E. B. Maple (Peter Werbe)
The Berkman Conference
A few days before the commencement in Pittsburgh of the July 23rd conference, “A Remembrance of Alexander Berkman, The Man Who Shot Frick,” Sunfrog and I headed for a little town on the Pennsylvania/West Virginia border called Confluence where several rivers come together. We figured if rafting was good enough for Earth First! founder, Dave Foreman, maybe we should give it a try as well.
So we shot the lower Yougheigheny River, and shot the breeze with our friend Pat, who has helped us with the FE in Detroit and is an instructor at a local kayak camp. After a few days of fun in the Laurel Highlands, we headed back up to the big city for the Berkman proceedings.
Gary Doebler (author of two FE articles on Berkman’s anarchism and his assassination attempt on the life of H.C. Frick, a reactionary industrialist) single-handedly conceived of the commemoration and worked diligently for months with friends to make it happen. Gary’s fascination with Berkman is deep: his two children are named Emma and Alexander. He and his wife Charlene were gracious hosts during our stay in Pittsburgh.
The program turned out to be less formal than Doebler originally conceived as all of the invited academics such as Paul Avrich and Richard Drinnon were unable to attend. So, instead of the presentation of papers, we were treated to a night of song and theatre which celebrated Berkman’s life and his commitment to anarchism.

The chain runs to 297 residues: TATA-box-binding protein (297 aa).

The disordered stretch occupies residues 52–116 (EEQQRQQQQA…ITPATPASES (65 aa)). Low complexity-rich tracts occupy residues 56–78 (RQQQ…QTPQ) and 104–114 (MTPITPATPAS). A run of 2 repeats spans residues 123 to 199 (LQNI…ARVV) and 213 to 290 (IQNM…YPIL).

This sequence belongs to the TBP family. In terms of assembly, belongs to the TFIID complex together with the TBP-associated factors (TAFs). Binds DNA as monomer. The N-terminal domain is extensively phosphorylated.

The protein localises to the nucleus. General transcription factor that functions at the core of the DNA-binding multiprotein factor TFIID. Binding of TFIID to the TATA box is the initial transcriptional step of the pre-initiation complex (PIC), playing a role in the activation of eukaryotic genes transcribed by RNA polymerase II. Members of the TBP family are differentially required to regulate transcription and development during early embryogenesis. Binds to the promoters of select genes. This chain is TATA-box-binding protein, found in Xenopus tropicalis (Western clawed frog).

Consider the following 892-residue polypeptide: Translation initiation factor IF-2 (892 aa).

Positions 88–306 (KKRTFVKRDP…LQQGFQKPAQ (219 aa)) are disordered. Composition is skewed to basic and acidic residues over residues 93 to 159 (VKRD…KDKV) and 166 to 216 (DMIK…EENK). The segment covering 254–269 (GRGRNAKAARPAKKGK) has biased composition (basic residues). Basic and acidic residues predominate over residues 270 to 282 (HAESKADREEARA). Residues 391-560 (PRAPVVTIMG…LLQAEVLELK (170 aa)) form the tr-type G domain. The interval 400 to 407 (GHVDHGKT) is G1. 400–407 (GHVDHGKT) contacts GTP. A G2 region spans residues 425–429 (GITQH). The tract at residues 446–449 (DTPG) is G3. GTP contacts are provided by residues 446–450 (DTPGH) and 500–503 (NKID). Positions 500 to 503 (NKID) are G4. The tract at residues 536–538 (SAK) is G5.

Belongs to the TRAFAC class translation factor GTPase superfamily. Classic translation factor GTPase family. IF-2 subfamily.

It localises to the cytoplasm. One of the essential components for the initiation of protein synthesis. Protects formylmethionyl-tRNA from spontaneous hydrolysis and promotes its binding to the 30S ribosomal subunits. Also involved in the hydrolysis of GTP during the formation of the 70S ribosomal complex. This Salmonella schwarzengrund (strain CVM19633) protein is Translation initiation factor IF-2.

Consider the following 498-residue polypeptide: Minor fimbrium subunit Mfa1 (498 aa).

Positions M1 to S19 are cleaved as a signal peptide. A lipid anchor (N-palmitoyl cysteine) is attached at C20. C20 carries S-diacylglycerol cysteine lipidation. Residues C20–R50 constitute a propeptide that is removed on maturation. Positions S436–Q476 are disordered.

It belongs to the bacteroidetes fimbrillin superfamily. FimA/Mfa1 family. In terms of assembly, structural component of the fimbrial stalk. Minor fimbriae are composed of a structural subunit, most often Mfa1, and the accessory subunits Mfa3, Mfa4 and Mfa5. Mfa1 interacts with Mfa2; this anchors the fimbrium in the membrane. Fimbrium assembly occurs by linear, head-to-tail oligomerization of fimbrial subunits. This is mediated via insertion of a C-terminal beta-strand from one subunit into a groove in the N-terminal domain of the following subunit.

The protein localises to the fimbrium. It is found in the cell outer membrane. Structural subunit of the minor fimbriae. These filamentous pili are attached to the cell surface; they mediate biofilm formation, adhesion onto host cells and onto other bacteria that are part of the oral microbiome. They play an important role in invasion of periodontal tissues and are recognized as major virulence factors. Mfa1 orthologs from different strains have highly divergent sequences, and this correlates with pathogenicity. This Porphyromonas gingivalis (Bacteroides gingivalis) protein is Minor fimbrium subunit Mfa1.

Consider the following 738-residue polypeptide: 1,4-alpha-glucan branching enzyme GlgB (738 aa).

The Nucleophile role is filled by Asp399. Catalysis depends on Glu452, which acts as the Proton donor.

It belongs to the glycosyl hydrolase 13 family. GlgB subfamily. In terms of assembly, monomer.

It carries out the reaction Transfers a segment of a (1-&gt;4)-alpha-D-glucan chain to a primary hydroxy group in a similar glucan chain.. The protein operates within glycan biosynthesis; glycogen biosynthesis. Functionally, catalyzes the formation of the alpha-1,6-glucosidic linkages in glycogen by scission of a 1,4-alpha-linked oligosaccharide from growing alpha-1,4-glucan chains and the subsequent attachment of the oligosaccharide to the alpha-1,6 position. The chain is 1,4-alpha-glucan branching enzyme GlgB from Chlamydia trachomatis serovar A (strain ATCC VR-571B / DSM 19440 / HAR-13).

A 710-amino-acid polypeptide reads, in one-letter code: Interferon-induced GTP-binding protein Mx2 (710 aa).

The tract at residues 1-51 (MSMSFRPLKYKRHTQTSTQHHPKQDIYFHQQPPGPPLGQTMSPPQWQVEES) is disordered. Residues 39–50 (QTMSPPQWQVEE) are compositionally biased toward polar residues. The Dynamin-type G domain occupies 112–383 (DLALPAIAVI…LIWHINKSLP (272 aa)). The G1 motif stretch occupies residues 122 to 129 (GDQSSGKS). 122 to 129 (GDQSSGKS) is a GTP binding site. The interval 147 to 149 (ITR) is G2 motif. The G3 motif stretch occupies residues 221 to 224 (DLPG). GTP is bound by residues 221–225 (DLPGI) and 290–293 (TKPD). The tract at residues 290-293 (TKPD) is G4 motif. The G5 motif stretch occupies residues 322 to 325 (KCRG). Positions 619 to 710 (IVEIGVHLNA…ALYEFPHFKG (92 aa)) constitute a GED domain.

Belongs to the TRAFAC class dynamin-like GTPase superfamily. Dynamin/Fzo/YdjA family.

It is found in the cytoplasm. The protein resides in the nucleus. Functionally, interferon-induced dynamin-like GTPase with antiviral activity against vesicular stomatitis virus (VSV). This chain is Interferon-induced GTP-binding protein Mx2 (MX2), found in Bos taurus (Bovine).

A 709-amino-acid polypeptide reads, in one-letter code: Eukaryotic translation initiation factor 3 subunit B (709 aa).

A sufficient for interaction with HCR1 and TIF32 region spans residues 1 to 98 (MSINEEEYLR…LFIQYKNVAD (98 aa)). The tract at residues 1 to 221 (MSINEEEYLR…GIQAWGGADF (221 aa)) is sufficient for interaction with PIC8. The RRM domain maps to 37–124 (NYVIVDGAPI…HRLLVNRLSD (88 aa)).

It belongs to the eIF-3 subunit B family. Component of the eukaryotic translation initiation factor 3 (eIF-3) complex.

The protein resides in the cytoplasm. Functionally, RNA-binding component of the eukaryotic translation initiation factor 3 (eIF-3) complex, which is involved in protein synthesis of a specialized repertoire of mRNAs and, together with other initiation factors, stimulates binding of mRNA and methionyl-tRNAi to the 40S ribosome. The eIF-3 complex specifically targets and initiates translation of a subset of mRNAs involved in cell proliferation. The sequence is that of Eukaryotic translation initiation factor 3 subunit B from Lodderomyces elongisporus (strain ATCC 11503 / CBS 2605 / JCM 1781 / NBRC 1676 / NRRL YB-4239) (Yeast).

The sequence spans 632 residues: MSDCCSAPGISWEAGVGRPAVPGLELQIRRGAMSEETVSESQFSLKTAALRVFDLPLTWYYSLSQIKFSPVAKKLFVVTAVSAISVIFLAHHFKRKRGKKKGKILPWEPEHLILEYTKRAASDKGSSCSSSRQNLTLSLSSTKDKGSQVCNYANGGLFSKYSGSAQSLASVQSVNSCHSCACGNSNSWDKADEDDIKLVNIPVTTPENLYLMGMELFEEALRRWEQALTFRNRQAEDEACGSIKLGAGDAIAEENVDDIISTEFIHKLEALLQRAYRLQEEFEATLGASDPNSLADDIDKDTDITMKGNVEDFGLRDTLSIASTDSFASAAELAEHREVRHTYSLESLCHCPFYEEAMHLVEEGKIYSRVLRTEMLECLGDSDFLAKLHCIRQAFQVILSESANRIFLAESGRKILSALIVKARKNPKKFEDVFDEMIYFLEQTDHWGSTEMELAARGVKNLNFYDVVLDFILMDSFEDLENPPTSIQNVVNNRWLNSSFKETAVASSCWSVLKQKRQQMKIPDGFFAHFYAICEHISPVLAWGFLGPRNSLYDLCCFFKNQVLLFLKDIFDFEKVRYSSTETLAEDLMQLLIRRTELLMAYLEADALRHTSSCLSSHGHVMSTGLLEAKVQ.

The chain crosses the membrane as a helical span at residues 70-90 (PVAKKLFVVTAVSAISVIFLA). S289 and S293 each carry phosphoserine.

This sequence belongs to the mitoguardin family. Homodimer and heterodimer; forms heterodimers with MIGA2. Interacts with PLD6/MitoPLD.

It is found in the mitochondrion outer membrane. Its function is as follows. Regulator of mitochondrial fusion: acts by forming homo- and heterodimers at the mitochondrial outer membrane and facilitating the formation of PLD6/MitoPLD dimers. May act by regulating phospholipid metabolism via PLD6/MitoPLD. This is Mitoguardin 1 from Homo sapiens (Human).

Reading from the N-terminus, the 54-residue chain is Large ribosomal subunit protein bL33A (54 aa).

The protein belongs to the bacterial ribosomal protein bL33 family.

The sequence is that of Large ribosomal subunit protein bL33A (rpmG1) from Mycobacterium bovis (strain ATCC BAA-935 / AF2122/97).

Dramatic readings from the works of Emma Goldman and Berkman, accompanied by slides and the powerful folk songs of John Benedict, were truly moving, particularly the scene from each of the principals’ autobiography which recounted their reunion after the 14 years Berkman spent in the hellhole of Western Pennsylvania Prison.
Spirited folksongs from Anne Feeney, Mike Stout, the Feral Family and an anarchist folk rapper, Chris Chandler, entertained us with their contemporary themes. Leonard Lehrman and Helene Williams presented scenes from Lehrman’s celebrated play, E.G., a musical portrait of Emma Goldman, which ended with a tuneful rendition of the famous Goldman quote, “If I Can’t Dance, I Don’t Want To Be In Your Revolution”. The song allowed this writer to give a cameo performance on stage to twirl Emma around after Berkman refused her invitation to dance. The only disappointment was the small turn-out which was surprising given the intense prior publicity and international endorsements. Pittsburgh appears to have a very small anarchist community and provided little in the way of a base for an audience. Still, those in attenda. ce greatly appreciated the evening, and the Pittsburgh people are to be congratulated for presenting such a high quality event.